Although at the time we were not following the EMRAM certification requirements, I realised in retrospect that at that moment the hospital was only missing the clinical protocols and clinical decision support to be eligible for EMRAM stage 5.
The third year into the journey, working closely with the medical teams and regularly shadowing them around the hospital, we realised that in order to completely let go of paper documentation and processes we would have to build a comprehensive medication management solution. We also understood that this would be a very challenging task, but at the same time we were in good position because we had no legacy IT support for medication management and we were free to innovate. We set up a dedicated team consisting of a head nurse, a head of pharmacy, a head of paediatric ICU, myself, and a really good UI/UX expert. This team then spent the next three years brainstorming, prototyping, and developing the first version of the medication management module which is known today as Think!MedsTM. We were quite lucky that we got the chance to include NHS clinical experts into the team, as this in turn sped up the whole development and rollout process. After three years of development and testing on three different wards (including ICU), the medication management product, the rollout methodology, and the medical teams were ready to do a full rollout in all 11 wards, including ICU.
Although the hospital defined, evolved, and tracked actionable KPI’s from the very start of the journey, the gradual rollout and the fact that all the clinical data was stored in a structured form and within centralised clinical data repository meant that the medical teams slowly built better, centralised and comprehensive patient EHRs. Furthermore, they were able to use the now available structured clinical data for research, analysis, and gathering insights into their processes. Having all this clinical data available in real-time, in years six and seven into the journey, made it possible for us to leverage it, and offer medical teams real-time decision support and guidance. Decision support in the hospital today relies on laboratory results, observations, medications, and more to trigger real-time recommendations to clinicians for the next steps in the care process.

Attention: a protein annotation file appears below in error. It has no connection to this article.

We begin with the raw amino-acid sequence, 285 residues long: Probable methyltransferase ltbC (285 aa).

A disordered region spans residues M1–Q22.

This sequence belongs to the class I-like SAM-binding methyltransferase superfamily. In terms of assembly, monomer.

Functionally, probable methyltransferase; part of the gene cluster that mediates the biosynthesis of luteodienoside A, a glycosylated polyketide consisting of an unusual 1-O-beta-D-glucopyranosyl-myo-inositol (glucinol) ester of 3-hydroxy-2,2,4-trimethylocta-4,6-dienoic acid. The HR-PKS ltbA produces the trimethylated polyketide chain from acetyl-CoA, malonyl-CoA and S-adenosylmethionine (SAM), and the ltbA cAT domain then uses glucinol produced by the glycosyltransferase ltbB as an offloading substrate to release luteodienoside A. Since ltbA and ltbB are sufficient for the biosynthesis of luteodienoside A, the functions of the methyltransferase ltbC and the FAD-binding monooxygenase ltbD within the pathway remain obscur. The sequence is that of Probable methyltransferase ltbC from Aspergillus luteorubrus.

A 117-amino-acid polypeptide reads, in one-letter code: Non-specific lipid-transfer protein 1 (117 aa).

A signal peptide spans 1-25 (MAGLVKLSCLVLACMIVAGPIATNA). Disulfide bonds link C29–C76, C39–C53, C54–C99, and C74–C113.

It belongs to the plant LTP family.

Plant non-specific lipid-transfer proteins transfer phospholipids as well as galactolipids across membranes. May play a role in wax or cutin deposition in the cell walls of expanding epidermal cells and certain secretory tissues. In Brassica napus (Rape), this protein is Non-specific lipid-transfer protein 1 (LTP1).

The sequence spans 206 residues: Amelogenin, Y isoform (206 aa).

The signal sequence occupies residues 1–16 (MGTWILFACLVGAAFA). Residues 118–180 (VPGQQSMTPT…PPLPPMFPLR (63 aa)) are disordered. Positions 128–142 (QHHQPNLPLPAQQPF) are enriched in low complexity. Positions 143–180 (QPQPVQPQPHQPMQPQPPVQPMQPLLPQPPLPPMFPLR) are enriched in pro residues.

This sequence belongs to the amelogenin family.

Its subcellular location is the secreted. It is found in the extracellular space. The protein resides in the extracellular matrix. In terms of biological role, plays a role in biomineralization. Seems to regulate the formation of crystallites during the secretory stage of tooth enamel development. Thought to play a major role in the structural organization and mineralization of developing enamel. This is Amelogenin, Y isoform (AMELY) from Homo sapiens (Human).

Once we were in our sixth year of the journey, we recommended that UCHL apply for HIMSS EMRAM certification in order to get an independent opinion on how extensively their healthcare IT was being used on a day-to-day basis. After the initial interviews and self-completed questioners provided by HIMSS were submitted, the hospital received the news that they were an HIMSS EMRAM stage 6 candidate. The last feature that was missing to be successfully validated as an EMRAM stage 6 hospital was closed-loop medication management. Although the medication management module already supported closed-loop, the more complex part was to actually implement all the improvements into the overall medication management process – from including clinical pharmacists and performing regular reviews of all new or modified prescriptions, to teaching clinicians how to use the system to simply execute medication reconciliation and ensure that the pharmacy was dispensing all medication to the wards with appropriate barcode labels.
Besides the great support we received from management, the gradual rollout, and having appropriate IT support, there is another very important aspect that should not be underestimated in the overall journey to becoming a paperless hospital, and that is the hardware. It is easy to overlook the fact that different paper forms, in addition to being used to record clinical details, have another very important role: they serve as triggers to move the clinical processes forward. When a doctor fills out a paper order for labs, she places it on a shelf, from which a nurse takes the appropriate form and collects the samples… and so on. The moment you get rid of the paper, you also lose these triggers. So, you need to be sure that you replace these triggers with notifications within the clinical information system. However, since medical teams are constantly on the go, you also need to offer them easy access to the EHR record through mobile devices, bedside PCs, computers on wheels and more – all depending on the requirements and specifics of different care settings.
Transforming a hospital into a paperless one takes time, and it is important that everyone involved understands that this will be a journey. In my future blogs, I will explain each key step of the transformation in more detail, and the lessons learned.